Midcentury Cocktails: History, Lore, and Recipes from America's Atomic Age
A delightful history of cocktails from the era of new interstate highways, sprouting suburbs, and atomic engineering
America at midcentury was a nation on the move, taking to wings and wheels along the new interstate highways and in passenger jets that soared to thirty thousand feet. Anxieties rippled, but this new Atomic Age promised cheap power and future wonders, while the hallmark of the era was the pleasure of an evening imbibing cocktails in mixed company, a middle-class idea of sophisticated leisure. This new age, stretching from the post-World War II baby boom years through the presidency of General Dwight Eisenhower into the increasingly volatile mid-1960s, promised affordable homes for those who had never dreamed of owning property and an array of gleaming appliances to fill them. For many, this was America at its best--innovation, style, and the freedom to enjoy oneself--and the spirit of this time is reflected in the whimsical cocktails that rose to prominence: tiki drinks, Moscow mules, Sea Breezes, Pina Coladas, Pink Squirrels, and Sloe Gin Fizzes.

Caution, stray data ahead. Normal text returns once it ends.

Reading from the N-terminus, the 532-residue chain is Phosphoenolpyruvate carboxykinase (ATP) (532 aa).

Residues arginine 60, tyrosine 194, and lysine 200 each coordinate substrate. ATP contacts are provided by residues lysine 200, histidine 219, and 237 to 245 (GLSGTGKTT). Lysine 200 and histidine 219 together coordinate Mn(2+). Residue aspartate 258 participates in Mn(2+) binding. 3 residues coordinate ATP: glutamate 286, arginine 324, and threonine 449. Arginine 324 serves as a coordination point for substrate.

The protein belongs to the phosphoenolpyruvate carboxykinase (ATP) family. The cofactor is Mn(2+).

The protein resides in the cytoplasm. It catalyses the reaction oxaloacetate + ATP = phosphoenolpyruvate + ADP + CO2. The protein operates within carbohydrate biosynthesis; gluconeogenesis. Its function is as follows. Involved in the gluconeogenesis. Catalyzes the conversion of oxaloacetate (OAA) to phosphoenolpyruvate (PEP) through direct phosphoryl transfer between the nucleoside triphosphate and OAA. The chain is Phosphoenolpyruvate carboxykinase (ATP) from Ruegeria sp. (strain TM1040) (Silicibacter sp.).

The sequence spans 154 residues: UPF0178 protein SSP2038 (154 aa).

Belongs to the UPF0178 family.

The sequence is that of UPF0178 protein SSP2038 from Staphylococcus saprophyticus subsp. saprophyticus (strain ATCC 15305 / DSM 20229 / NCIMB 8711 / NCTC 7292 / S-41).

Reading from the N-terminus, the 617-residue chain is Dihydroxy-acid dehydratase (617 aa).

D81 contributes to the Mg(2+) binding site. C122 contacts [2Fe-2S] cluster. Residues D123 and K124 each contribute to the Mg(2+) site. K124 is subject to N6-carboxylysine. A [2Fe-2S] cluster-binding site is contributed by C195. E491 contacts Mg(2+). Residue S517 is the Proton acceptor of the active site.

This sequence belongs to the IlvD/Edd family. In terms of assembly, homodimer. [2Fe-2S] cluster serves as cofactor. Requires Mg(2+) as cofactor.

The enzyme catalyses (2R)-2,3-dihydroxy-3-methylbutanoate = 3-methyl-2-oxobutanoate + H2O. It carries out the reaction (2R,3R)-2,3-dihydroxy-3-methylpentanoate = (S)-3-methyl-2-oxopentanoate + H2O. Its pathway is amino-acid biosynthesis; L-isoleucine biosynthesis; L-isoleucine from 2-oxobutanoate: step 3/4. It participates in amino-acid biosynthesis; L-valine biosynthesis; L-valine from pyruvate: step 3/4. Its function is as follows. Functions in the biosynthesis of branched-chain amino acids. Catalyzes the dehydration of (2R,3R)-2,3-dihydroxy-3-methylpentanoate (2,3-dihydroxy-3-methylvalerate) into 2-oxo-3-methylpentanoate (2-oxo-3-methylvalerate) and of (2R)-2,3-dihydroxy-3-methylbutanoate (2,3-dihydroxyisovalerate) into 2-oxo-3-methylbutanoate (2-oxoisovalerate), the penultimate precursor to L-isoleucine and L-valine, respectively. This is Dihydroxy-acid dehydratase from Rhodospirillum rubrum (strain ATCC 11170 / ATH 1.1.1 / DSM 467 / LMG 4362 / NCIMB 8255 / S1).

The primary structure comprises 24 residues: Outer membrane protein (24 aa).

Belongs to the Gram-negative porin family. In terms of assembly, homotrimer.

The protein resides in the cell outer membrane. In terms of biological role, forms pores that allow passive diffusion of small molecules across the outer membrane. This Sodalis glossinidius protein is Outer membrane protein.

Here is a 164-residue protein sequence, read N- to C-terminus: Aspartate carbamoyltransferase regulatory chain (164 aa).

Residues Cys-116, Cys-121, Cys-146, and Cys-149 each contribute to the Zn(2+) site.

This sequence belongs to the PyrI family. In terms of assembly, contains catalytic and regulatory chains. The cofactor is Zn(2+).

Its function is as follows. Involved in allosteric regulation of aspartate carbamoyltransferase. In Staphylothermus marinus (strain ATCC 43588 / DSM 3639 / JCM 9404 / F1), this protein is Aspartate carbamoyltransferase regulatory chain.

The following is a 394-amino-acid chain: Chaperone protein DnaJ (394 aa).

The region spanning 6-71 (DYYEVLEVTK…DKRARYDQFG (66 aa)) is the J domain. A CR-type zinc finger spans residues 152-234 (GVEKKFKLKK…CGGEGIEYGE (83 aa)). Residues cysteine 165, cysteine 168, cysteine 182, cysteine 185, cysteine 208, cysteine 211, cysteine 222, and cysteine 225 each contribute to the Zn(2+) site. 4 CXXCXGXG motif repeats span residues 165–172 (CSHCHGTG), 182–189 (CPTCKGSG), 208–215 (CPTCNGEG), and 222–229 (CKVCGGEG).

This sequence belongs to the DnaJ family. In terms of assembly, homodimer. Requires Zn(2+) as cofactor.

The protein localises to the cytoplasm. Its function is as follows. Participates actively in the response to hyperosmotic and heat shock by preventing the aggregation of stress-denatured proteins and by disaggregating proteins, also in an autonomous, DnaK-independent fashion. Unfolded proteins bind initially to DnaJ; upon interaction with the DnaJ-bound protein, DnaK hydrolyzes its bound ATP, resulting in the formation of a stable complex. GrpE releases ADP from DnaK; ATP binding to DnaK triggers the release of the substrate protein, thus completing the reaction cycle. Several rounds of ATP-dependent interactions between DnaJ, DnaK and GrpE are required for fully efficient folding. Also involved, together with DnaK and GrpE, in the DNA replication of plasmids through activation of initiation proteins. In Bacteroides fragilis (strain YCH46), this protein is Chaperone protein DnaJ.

Of course, not everyone was invited to the party. Though the drinks were getting sweeter, the racial divide was getting more bitter--Black Americans in search of a drink, entertainment, or a hotel room had to depend on the Green Book for advice on places where they would be welcome and safe. And the Cold War and Space Race proceeded ominously throughout this period, as technological advances alternately thrilled and terrified.
The third installment in Cecelia Tichi's tour of the cocktails enjoyed in various historical eras, Midcentury Cocktails brings a time of limitless possibilities to life though the cocktails created, named, and consumed.